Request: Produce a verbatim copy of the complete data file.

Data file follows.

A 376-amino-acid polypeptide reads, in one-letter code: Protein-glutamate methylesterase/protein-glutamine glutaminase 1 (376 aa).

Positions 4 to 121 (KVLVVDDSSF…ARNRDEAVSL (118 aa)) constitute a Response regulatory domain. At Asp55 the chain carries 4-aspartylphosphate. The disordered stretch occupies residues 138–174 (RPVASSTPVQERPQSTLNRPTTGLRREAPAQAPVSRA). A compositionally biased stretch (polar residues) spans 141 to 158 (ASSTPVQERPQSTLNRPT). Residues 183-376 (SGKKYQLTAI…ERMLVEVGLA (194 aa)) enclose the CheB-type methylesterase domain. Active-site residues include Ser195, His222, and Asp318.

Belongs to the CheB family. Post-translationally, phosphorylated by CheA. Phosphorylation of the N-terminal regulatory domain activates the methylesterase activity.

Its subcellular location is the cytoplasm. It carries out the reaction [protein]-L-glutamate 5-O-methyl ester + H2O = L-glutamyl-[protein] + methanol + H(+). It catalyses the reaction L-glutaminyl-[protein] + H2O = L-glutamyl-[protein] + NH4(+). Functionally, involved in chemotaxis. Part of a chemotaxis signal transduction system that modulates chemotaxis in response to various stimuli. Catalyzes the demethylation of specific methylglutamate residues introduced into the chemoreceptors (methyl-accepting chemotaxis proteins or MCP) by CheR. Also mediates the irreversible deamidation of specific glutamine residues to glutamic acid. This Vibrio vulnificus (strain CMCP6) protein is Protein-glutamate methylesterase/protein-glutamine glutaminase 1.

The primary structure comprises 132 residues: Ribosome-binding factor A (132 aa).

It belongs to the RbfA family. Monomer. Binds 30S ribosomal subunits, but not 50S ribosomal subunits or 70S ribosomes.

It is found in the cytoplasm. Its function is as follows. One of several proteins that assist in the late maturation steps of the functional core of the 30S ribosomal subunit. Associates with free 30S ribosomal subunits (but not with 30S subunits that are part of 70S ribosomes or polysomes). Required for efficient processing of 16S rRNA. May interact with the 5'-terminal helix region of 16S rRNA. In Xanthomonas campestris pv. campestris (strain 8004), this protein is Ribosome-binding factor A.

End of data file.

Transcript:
A 376-amino-acid polypeptide reads, in one-letter code: Protein-glutamate methylesterase/protein-glutamine glutaminase 1 (376 aa).

Positions 4 to 121 (KVLVVDDSSF…ARNRDEAVSL (118 aa)) constitute a Response regulatory domain. At Asp55 the chain carries 4-aspartylphosphate. The disordered stretch occupies residues 138–174 (RPVASSTPVQERPQSTLNRPTTGLRREAPAQAPVSRA). A compositionally biased stretch (polar residues) spans 141 to 158 (ASSTPVQERPQSTLNRPT). Residues 183-376 (SGKKYQLTAI…ERMLVEVGLA (194 aa)) enclose the CheB-type methylesterase domain. Active-site residues include Ser195, His222, and Asp318.

Belongs to the CheB family. Post-translationally, phosphorylated by CheA. Phosphorylation of the N-terminal regulatory domain activates the methylesterase activity.

Its subcellular location is the cytoplasm. It carries out the reaction [protein]-L-glutamate 5-O-methyl ester + H2O = L-glutamyl-[protein] + methanol + H(+). It catalyses the reaction L-glutaminyl-[protein] + H2O = L-glutamyl-[protein] + NH4(+). Functionally, involved in chemotaxis. Part of a chemotaxis signal transduction system that modulates chemotaxis in response to various stimuli. Catalyzes the demethylation of specific methylglutamate residues introduced into the chemoreceptors (methyl-accepting chemotaxis proteins or MCP) by CheR. Also mediates the irreversible deamidation of specific glutamine residues to glutamic acid. This Vibrio vulnificus (strain CMCP6) protein is Protein-glutamate methylesterase/protein-glutamine glutaminase 1.

The primary structure comprises 132 residues: Ribosome-binding factor A (132 aa).

It belongs to the RbfA family. Monomer. Binds 30S ribosomal subunits, but not 50S ribosomal subunits or 70S ribosomes.

It is found in the cytoplasm. Its function is as follows. One of several proteins that assist in the late maturation steps of the functional core of the 30S ribosomal subunit. Associates with free 30S ribosomal subunits (but not with 30S subunits that are part of 70S ribosomes or polysomes). Required for efficient processing of 16S rRNA. May interact with the 5'-terminal helix region of 16S rRNA. In Xanthomonas campestris pv. campestris (strain 8004), this protein is Ribosome-binding factor A.